Similarly, in her recent testimony before the US House of Representatives Committee on Science, Space and Technology, contrarian climate scientist Judith Curry cited the “hiatus in global warming since 1998” and claimed “climate models predict much more warming than has been observed in the early 21stcentury” to cast doubt on human-caused global warming and associated threats and policy solutions.

As climate scientist Michael Mann and I recently wrote, the ‘pause’ has become more of a political issue than a scientific one. All evidence indicates that the causes of the surface warming slowdown are temporary, that the Earth is still accumulating heat at an exceptionally rapid rate, and that surface warming will soon accelerate. Although they don’t yet capture short-term variability accurately, we have no reason to doubt climate models’ long-term global warming projections, which are dominated by the growing global energy imbalance caused by the increasing greenhouse effect.

Click here to read the rest

0 0

Printable Version  |  Link to this page


Comments 1 to 2:

  1. That's a very interesting graph. I'm surprised, though, that the two models show small but significant differences in predicted temperatures far into the future ... past 2100 for the RCP 4.5 scenario, and until around 2090 for RCP 8.5. I think of the so-called hiatus as being caused by purely temporary phenomena ... basically all those called out in this article. I don't understand how any of those could have long-term effects on global temperatures.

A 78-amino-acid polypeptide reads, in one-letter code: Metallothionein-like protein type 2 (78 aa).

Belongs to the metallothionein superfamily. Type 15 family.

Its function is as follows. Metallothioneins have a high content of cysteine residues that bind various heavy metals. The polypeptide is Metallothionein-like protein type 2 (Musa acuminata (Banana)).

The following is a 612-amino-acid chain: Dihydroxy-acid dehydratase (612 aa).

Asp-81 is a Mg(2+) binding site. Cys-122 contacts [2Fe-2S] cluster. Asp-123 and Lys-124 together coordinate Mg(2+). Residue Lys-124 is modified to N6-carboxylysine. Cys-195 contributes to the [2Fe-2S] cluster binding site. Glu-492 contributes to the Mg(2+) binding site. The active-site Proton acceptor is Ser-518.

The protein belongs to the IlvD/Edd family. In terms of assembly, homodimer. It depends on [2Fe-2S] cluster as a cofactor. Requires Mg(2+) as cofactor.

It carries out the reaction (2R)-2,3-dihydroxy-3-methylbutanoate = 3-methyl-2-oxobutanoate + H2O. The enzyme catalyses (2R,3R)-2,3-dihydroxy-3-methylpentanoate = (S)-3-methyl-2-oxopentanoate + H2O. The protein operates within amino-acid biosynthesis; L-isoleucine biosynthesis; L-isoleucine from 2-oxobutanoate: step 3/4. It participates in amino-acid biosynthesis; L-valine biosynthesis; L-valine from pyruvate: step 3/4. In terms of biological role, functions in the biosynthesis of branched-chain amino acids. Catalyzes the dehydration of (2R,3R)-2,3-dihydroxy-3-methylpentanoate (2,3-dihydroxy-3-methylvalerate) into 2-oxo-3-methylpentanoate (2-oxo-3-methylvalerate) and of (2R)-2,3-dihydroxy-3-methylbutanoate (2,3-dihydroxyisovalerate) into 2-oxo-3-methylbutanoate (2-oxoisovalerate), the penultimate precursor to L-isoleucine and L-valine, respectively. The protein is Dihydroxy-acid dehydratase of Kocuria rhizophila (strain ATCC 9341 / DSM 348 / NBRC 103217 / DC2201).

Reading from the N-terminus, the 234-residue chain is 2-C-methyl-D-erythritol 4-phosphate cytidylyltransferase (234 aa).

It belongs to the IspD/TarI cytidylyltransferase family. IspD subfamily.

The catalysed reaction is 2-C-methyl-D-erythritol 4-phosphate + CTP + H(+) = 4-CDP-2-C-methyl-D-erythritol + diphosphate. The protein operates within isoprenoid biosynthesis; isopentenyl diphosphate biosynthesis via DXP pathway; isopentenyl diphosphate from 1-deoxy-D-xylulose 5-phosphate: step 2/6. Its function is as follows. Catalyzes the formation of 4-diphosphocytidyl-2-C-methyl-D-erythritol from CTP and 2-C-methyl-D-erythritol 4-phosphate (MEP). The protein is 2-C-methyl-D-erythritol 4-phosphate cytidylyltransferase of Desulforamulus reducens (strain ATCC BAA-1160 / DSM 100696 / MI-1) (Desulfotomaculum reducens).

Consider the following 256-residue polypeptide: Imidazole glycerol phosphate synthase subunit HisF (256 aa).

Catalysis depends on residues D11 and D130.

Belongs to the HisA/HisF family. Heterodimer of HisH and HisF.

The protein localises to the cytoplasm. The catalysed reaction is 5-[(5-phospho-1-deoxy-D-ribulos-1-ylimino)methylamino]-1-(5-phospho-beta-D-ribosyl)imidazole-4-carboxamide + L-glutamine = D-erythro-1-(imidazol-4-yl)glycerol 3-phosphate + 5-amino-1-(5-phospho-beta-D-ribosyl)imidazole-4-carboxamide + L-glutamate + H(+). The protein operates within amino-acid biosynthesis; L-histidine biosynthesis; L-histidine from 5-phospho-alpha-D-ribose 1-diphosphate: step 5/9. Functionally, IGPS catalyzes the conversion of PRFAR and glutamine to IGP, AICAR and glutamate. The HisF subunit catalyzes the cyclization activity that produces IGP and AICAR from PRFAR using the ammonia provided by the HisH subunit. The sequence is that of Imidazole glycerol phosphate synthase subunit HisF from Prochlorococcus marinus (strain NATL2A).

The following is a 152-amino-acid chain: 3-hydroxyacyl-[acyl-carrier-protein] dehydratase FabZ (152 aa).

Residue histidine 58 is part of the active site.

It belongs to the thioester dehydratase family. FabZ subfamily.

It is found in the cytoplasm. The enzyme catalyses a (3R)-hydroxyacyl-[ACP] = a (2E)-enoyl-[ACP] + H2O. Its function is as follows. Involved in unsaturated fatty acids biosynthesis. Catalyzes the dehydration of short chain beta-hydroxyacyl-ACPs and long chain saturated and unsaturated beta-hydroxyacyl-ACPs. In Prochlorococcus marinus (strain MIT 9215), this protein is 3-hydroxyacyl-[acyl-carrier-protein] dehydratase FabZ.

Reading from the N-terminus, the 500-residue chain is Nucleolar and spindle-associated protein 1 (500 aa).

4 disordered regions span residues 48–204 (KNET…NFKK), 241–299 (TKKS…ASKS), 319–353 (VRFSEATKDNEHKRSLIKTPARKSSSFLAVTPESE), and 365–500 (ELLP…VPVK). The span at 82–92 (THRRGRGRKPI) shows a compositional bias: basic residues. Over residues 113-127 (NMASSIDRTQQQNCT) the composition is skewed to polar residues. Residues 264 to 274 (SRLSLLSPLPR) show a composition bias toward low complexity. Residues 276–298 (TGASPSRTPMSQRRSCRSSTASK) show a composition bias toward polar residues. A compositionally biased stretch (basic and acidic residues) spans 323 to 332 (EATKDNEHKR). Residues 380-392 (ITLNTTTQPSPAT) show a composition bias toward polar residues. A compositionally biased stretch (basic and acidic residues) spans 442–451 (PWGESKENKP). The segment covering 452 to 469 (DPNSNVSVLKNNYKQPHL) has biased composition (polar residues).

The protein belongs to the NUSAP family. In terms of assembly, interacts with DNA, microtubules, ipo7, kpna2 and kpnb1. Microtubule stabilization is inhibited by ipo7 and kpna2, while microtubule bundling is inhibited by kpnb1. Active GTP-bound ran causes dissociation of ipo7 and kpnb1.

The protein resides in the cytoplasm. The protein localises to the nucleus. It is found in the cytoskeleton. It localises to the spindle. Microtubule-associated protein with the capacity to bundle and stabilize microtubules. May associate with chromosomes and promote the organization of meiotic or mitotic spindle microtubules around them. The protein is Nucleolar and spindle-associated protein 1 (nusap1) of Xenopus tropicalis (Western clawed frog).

0 0
  2. Greg,

    There are multiple possible causes of what you note.

    One is that it is real effect, with the climate having a long term memory of the "hiatus".

    Another is that it is purely by chance. It appears to be about 0.25 standard deviations on each line, so no big deal.

    Finally, there may be selection bias. A model showing lower warming overall, may be more likely to "by chance" look like the "hiatus" (independently of the overall quality of the model).

    I'm not a climate scientist, nor have I looked at the details of how the graphs are constructed, but my first bet would be on selection bias, unless that was specifically corrected for.


    0 0

You need to be logged in to post a comment. Login via the left margin or if you're new, register here.

The Consensus Project Website


(free to republish)

© Copyright 2024 John Cook
Home | Translations | About Us | Privacy | Contact Us